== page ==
Hall continued taking care of her daughter and working in a managerial position at a bank. At 25, she gave birth to her son, Adewale. She was now a working mom of four children.

Around 3, Adewale had a serious asthma attack. During the attack, he spoke his first full sentence: “Dad, please help me.”

Hall and her husband rushed their son, who they call Wale, to the nearest emergency department. There, they were told the doctors would be intubating her son, but Hall didn’t think that was necessary. He was then transferred to the pediatric emergency department at UMMC, where Dr. Catherine Faulk, associate professor of pediatric emergency medicine, reassured Hall her son would not be intubated and “was going to be OK.”

Hall said after that experience, she knew the pediatric ED was where she wanted to work.

“I went in there and said, ‘OK, this is something I want to be a part of,’” she remembers.

Fast forward six years and Hall is a nurse on the night shift in the pediatric ED. When her children were young, she quit her managerial job at a bank and enrolled at Hinds Community College, completing her associate’s degree and becoming president of Phi Theta Kappa, the largest honor society for two-year college students.

Olubusola Hall, left, and her brother Oluwaseun at Hall's graduation from nursing school at Mississippi College in 2015.
Olubusola Hall, left, and her brother Oluwaseun at Hall's graduation from nursing school at Mississippi College in 2015.

While at Hinds, she also received the prestigious HEADWAE award, a program established by the Mississippi Legislature to honor academically talented students and exception faculty members of colleges and universities. This led to a full scholarship to Mississippi College, where she completed nursing school and continued excelling, becoming president of both the alumni chapter of Phi Theta Kappa and the school’s Student Nurses Association. She also acted as the Breakthrough to Nursing Director for the Mississippi Association for Student Nurses.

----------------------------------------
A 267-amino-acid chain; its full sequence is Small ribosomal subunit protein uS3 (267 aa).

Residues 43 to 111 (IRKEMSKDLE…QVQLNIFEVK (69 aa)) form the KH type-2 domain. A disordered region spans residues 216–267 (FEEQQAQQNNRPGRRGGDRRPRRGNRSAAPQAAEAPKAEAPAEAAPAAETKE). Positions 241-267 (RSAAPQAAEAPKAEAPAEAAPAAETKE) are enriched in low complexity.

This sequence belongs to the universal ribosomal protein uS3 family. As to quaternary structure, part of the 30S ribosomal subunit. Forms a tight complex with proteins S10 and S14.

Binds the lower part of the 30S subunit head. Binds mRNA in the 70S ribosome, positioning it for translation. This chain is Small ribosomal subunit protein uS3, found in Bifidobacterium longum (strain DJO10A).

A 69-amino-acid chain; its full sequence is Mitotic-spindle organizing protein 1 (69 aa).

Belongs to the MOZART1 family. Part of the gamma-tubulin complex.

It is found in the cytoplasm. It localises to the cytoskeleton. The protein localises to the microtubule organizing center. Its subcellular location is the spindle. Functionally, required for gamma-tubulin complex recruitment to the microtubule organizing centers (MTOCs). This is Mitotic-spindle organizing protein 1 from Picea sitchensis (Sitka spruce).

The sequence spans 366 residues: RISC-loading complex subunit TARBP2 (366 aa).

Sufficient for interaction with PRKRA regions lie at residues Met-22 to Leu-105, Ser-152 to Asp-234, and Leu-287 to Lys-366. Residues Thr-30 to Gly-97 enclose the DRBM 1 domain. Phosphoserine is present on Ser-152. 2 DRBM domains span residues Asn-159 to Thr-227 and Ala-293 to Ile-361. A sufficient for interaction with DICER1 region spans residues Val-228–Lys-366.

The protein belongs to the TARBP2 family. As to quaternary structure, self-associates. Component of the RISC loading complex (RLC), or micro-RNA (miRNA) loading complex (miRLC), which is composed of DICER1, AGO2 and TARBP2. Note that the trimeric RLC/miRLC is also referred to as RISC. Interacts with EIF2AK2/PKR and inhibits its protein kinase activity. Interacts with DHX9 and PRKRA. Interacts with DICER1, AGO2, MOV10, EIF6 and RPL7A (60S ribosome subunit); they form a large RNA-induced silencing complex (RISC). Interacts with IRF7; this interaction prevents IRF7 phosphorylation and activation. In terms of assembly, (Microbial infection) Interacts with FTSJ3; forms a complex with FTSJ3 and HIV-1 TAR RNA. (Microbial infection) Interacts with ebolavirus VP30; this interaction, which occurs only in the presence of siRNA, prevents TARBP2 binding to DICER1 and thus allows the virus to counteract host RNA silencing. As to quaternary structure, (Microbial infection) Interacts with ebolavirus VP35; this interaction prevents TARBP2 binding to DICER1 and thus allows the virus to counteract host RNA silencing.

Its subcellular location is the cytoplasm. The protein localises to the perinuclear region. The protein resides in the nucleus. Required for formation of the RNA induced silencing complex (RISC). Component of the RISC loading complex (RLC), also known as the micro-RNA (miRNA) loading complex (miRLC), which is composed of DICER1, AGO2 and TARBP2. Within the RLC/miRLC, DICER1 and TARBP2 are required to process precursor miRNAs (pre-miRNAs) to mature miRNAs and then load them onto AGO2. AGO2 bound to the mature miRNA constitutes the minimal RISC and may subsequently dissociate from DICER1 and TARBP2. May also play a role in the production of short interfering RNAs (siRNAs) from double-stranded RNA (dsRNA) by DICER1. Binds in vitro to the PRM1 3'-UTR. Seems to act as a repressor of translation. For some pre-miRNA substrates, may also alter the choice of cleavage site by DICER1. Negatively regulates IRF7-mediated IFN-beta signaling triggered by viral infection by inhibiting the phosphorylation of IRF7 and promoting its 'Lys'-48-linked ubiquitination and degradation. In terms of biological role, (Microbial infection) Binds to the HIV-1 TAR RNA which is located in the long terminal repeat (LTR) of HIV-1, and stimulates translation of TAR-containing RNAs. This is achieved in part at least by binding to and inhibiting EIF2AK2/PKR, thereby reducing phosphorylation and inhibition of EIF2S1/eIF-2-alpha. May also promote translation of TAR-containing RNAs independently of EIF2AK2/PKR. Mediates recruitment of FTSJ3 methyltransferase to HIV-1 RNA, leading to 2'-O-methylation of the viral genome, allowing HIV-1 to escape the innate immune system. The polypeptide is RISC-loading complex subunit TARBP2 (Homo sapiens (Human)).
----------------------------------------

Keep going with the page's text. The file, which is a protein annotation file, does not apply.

Her colleagues and professors describe her as a hardworking, soulful, engaged nurse with a bright smile and personality.

“She takes the extra time to really talk (to families) and understand their personal situations to individualize their care,” Dr. Michelle Goreth, lead nurse practitioner in the School of Medicine’s Division of Pediatric Surgery and instructor in the School of Nursing, said. “I know she stayed late to talk to a mom who was having trouble breastfeeding, and then in the ICU she was talking with a patient and family and realized there was a social barrier to why she was having to come back to the hospital so much.”

Hall brought the issue to the attention of the team, and the knowledge made the health care they delivered far more effective.

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Stoker

“She has an amazing ability to connect with families and make them feel extremely comfortable where they can confide in her,” Goreth said. 

Skye Stoker, director of the Office of Patient Experience, hired Hall in her first job at UMMC as a tech in the pediatric ED.

“She is a gift to nursing, is equally strong and humble by nature, and has abounding optimism and intelligence to see visions and plans come forward into real world effort,” Stoker said. “She will continue to do impactful things – on a global scale, no doubt.”